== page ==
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Get More out of Your Day by Removing These Annoying Disruptions

"The people sitting around you in the Googleplex control more than 50% of all the notifications on all the phones in the whole world. We are creating an arms race that causes companies to find more reasons to steal people’s time and it destroys our common silence and ability to think. We shape more than eleven billion interruptions in people’s lives every day. This is NUTS! Every time we prompt somebody to click over to a new photo their friend has posted, we could warn them–on the screen–that the average person who clicks on a photo is pulled away for twenty minutes before they get back to their task. Humans make different decisions when we pause and consider. All humans have natural vulnerabilities, and instead of exploiting them, Google should respect them. We know that interruptions cause a deterioration in people’s ability to focus and think clearly, so why are we (Google) ramping up the interruptions? We should feel an enormous responsibility to get this right."

Per the book Stolen Focus by Johann Hari, these were the words of Tristan Harris, the creator of the Netflix documentary The Social Dilemma who worked as a design ethicist at Google. While working at Google and becoming more and more concerned about the ethics of his and Google’s work, he presented a presentation stating the information above.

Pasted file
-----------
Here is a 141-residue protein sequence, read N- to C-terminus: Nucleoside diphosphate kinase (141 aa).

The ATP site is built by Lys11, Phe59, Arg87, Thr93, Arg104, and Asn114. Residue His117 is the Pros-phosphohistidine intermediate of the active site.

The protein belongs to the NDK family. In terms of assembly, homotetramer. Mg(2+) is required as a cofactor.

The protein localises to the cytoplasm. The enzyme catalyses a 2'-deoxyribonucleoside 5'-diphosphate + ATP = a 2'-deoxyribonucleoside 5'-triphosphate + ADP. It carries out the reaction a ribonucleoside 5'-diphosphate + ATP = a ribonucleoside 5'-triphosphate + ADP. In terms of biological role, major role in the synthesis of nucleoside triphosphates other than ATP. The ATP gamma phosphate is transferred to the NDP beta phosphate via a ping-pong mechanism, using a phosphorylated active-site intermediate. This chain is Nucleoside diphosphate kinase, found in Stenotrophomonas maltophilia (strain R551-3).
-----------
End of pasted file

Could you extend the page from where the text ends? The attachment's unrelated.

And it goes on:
So what about those pesky notifications that interrupt your focus? Those annoying dings, pings or pop-ups that grab your attention and cause you to look away, get sidetracked and slide down the extremely enticing and deep rabbit hole. Actually, they’re an easy fix! If you have an iPhone, follow these steps:

  1. Go to Settings

  2. Click on Notifications

  3. See all listed Apps

  4. Click on each App

  5. If you choose to turn the notification off, “tap the button” to turn it off. Or, if you want to keep it turned on, you can keep it "on" but select how you’d like to receive the notification.

Another recommendation to minimize unnecessary distractions and enable you to fully focus on the things that matter most, is unsubscribing from e-mails (not this one though --wink wink) that you no longer need. These e-mails are often advertisements that not only clutter your inbox but also clutter your mind. Maybe these are leftover subscriptions from Christmas shopping that aren't necessary, steal your time, and prevent you from engaging in experiences with who you love and doing what you love.

Happy unsubscribing (but not this one) and turning off your notifications :-)



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